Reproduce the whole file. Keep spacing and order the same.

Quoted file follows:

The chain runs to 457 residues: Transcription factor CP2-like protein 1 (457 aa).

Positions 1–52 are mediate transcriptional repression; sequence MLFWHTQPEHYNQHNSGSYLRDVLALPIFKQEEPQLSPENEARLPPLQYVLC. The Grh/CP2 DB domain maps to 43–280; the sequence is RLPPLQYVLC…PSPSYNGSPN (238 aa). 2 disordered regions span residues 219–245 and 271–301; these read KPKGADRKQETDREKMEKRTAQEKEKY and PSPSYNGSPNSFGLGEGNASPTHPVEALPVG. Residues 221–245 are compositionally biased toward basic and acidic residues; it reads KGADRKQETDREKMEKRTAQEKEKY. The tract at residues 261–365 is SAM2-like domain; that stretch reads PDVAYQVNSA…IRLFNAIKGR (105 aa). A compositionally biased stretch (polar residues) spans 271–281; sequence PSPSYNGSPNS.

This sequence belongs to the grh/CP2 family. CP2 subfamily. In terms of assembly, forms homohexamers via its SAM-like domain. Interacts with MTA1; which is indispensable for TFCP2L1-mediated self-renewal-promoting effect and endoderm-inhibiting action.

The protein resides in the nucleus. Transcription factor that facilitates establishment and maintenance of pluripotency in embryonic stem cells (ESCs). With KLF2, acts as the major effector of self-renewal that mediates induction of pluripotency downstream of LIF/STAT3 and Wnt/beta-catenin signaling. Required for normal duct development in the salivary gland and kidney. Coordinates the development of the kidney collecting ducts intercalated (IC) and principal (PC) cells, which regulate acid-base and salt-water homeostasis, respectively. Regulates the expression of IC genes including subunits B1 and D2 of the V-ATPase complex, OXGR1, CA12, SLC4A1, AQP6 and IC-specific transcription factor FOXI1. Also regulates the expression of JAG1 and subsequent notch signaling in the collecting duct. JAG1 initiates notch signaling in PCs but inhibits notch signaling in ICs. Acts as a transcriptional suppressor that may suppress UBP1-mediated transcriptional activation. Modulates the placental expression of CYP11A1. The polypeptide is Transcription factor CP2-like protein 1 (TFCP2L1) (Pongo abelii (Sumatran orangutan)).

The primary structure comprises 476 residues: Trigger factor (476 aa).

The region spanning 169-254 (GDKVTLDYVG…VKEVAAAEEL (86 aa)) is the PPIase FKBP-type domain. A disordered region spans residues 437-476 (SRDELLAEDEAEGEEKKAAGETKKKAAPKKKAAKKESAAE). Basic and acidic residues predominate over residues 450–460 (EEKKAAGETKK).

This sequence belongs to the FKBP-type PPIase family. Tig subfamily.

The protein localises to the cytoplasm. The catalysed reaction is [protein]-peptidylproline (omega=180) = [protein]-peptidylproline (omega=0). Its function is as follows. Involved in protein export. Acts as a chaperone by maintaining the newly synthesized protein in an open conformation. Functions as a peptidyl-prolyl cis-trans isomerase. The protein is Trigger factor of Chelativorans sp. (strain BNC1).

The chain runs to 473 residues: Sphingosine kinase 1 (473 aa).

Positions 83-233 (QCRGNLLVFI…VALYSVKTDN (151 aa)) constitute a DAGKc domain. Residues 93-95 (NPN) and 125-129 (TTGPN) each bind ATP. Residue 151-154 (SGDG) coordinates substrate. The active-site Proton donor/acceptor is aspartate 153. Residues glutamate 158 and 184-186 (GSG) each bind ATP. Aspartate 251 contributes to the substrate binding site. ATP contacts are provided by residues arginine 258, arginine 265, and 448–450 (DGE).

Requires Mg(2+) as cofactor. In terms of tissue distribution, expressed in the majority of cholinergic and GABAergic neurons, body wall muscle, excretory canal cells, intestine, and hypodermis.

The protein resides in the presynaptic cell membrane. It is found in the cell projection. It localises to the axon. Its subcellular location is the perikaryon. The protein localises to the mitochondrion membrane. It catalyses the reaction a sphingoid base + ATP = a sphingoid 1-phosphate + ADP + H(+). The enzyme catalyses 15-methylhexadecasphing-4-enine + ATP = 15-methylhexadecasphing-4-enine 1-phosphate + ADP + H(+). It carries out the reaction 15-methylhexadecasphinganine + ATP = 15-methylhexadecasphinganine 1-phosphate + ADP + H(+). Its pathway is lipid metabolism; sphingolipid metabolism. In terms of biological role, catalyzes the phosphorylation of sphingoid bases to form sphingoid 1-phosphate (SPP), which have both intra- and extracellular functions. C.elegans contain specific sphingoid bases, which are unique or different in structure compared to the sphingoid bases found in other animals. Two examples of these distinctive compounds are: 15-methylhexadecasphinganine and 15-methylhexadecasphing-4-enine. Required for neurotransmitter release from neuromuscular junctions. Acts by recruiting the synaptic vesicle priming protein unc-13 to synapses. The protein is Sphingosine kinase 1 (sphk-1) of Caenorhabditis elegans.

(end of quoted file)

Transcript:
The chain runs to 457 residues: Transcription factor CP2-like protein 1 (457 aa).

Positions 1–52 are mediate transcriptional repression; sequence MLFWHTQPEHYNQHNSGSYLRDVLALPIFKQEEPQLSPENEARLPPLQYVLC. The Grh/CP2 DB domain maps to 43–280; the sequence is RLPPLQYVLC…PSPSYNGSPN (238 aa). 2 disordered regions span residues 219–245 and 271–301; these read KPKGADRKQETDREKMEKRTAQEKEKY and PSPSYNGSPNSFGLGEGNASPTHPVEALPVG. Residues 221–245 are compositionally biased toward basic and acidic residues; it reads KGADRKQETDREKMEKRTAQEKEKY. The tract at residues 261–365 is SAM2-like domain; that stretch reads PDVAYQVNSA…IRLFNAIKGR (105 aa). A compositionally biased stretch (polar residues) spans 271–281; sequence PSPSYNGSPNS.

This sequence belongs to the grh/CP2 family. CP2 subfamily. In terms of assembly, forms homohexamers via its SAM-like domain. Interacts with MTA1; which is indispensable for TFCP2L1-mediated self-renewal-promoting effect and endoderm-inhibiting action.

The protein resides in the nucleus. Transcription factor that facilitates establishment and maintenance of pluripotency in embryonic stem cells (ESCs). With KLF2, acts as the major effector of self-renewal that mediates induction of pluripotency downstream of LIF/STAT3 and Wnt/beta-catenin signaling. Required for normal duct development in the salivary gland and kidney. Coordinates the development of the kidney collecting ducts intercalated (IC) and principal (PC) cells, which regulate acid-base and salt-water homeostasis, respectively. Regulates the expression of IC genes including subunits B1 and D2 of the V-ATPase complex, OXGR1, CA12, SLC4A1, AQP6 and IC-specific transcription factor FOXI1. Also regulates the expression of JAG1 and subsequent notch signaling in the collecting duct. JAG1 initiates notch signaling in PCs but inhibits notch signaling in ICs. Acts as a transcriptional suppressor that may suppress UBP1-mediated transcriptional activation. Modulates the placental expression of CYP11A1. The polypeptide is Transcription factor CP2-like protein 1 (TFCP2L1) (Pongo abelii (Sumatran orangutan)).

The primary structure comprises 476 residues: Trigger factor (476 aa).

The region spanning 169-254 (GDKVTLDYVG…VKEVAAAEEL (86 aa)) is the PPIase FKBP-type domain. A disordered region spans residues 437-476 (SRDELLAEDEAEGEEKKAAGETKKKAAPKKKAAKKESAAE). Basic and acidic residues predominate over residues 450–460 (EEKKAAGETKK).

This sequence belongs to the FKBP-type PPIase family. Tig subfamily.

The protein localises to the cytoplasm. The catalysed reaction is [protein]-peptidylproline (omega=180) = [protein]-peptidylproline (omega=0). Its function is as follows. Involved in protein export. Acts as a chaperone by maintaining the newly synthesized protein in an open conformation. Functions as a peptidyl-prolyl cis-trans isomerase. The protein is Trigger factor of Chelativorans sp. (strain BNC1).

The chain runs to 473 residues: Sphingosine kinase 1 (473 aa).

Positions 83-233 (QCRGNLLVFI…VALYSVKTDN (151 aa)) constitute a DAGKc domain. Residues 93-95 (NPN) and 125-129 (TTGPN) each bind ATP. Residue 151-154 (SGDG) coordinates substrate. The active-site Proton donor/acceptor is aspartate 153. Residues glutamate 158 and 184-186 (GSG) each bind ATP. Aspartate 251 contributes to the substrate binding site. ATP contacts are provided by residues arginine 258, arginine 265, and 448–450 (DGE).

Requires Mg(2+) as cofactor. In terms of tissue distribution, expressed in the majority of cholinergic and GABAergic neurons, body wall muscle, excretory canal cells, intestine, and hypodermis.

The protein resides in the presynaptic cell membrane. It is found in the cell projection. It localises to the axon. Its subcellular location is the perikaryon. The protein localises to the mitochondrion membrane. It catalyses the reaction a sphingoid base + ATP = a sphingoid 1-phosphate + ADP + H(+). The enzyme catalyses 15-methylhexadecasphing-4-enine + ATP = 15-methylhexadecasphing-4-enine 1-phosphate + ADP + H(+). It carries out the reaction 15-methylhexadecasphinganine + ATP = 15-methylhexadecasphinganine 1-phosphate + ADP + H(+). Its pathway is lipid metabolism; sphingolipid metabolism. In terms of biological role, catalyzes the phosphorylation of sphingoid bases to form sphingoid 1-phosphate (SPP), which have both intra- and extracellular functions. C.elegans contain specific sphingoid bases, which are unique or different in structure compared to the sphingoid bases found in other animals. Two examples of these distinctive compounds are: 15-methylhexadecasphinganine and 15-methylhexadecasphing-4-enine. Required for neurotransmitter release from neuromuscular junctions. Acts by recruiting the synaptic vesicle priming protein unc-13 to synapses. The protein is Sphingosine kinase 1 (sphk-1) of Caenorhabditis elegans.